Saline water for irrigation

Salinity and sodicity of the irrigation water affect the growth and yield of crops. Even different varieties of the same crop may give differential responses under such conditions. Hence, the selection of salinity tolerant crops, cultivars and their specific strains are some of the important factors for the proper utilisation of saline irrigation water. Chillies need frequent and light irrigation to meet their water requirements and under such circumstances high amount of salts will accumulate in the root zone. Therefore, it becomes imperative to devise ways and methods for the better utilisation of such waters to obtain optimum yield.

In a pot study to determine the influence of saline water (electrical conductivity ranging from 1 to 6.95 msKm) on the growth of chilli, it was observed that Relative Growth Rate (RGR) decreased with increasing salinity and was related to the retardation of Net Assimilation Rate (NAR). The leaf area ratio did not decrease with increasing salinity. The leaf expansion rate was inhibited by salinity. Salinity did not influence the growth balance between leaves and other organs. The retardation of NAR was related to the obstruction of stomatal conductance and transpiration (Hirota et al., 1999).

Use of different ratios of fresh water, treated urban waste water and saline ground water (mixed to obtain six levels of electrical conductivity (EC) ranging from 0.3 to 15ds/m) for irrigation of pepper in a mediterranean environment indicated that pepper showed a high growth rate with a lower mortality during establishment (Borin et al., 1997).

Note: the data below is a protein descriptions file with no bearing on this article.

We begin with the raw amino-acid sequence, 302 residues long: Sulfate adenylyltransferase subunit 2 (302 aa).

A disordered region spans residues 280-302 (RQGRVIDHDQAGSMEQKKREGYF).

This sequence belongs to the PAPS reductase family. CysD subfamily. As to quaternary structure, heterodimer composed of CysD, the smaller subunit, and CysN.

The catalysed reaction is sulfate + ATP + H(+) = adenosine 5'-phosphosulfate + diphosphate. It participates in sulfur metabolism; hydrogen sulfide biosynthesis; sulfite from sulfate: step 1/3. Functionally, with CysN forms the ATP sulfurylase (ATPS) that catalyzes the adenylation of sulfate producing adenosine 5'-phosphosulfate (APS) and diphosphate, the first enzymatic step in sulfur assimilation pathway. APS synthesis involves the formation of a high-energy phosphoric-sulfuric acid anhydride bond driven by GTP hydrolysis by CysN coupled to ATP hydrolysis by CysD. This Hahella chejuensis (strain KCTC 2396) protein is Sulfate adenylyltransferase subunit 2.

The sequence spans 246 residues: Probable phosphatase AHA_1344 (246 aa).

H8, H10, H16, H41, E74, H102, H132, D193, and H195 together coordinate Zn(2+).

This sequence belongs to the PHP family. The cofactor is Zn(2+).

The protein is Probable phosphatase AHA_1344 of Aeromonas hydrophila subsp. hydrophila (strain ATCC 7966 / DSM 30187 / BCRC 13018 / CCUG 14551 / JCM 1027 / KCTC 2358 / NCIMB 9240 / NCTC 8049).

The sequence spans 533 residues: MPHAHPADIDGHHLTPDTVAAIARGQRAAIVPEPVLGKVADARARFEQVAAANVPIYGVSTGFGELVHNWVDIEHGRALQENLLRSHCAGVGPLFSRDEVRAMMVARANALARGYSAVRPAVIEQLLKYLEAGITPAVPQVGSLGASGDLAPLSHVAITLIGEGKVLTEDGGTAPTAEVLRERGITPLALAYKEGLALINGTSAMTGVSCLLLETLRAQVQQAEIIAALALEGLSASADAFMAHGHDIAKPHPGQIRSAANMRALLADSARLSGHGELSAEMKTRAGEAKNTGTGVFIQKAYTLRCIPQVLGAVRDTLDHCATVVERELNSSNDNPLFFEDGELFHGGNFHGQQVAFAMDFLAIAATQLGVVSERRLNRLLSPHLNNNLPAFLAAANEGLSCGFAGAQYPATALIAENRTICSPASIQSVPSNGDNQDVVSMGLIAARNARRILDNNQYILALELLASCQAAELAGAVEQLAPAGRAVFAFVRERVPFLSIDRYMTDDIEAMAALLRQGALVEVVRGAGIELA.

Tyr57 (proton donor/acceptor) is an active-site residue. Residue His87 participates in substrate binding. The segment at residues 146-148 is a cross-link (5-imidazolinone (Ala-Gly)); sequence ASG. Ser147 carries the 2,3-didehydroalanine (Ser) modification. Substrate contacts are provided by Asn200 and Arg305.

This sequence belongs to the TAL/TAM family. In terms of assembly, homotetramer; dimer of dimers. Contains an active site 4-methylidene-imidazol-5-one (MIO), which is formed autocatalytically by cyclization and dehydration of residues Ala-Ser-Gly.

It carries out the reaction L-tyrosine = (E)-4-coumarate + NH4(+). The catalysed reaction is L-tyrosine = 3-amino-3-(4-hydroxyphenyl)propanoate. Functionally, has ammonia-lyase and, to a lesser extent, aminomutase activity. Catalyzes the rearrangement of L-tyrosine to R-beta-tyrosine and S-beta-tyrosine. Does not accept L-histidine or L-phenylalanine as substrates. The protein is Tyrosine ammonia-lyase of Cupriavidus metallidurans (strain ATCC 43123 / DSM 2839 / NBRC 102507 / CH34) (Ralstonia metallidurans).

In a study on the use of brackish water in raising chillies in red soil, the addition of gypsum (1 t/ha) to the irrigation water showed the best results with the highest pod yield, in comparison to soil applied gypsum and the application of various manures (Sundaravadivel et al., 1996).

At a higher osmotic concentration of saline water (300 mm/20,000 ppm) the germination percentage was lower and the time taken to germinate was longer (Hashem et al., 1991; Palma etal., 1996).

In afield study on the use of non-saline water (0.25 ds/m) and saline water (0.76-1.0ds/m) for the irrigation of chilli crops grown for dry chillies, it was observed that two applications of nonsaline water alternating with one of saline water was the most promising treatment for using saline water to supplement the limited supply of canal water (Srinivas et al., 1991).

Through drip irrigation satisfactory yields of Capsicum (up to 2.1 kg/m2) were achieved with saline (brackish) water, having an EC value upto 6.0 ds/m (Chattopadhyay and Mairi, 1990).

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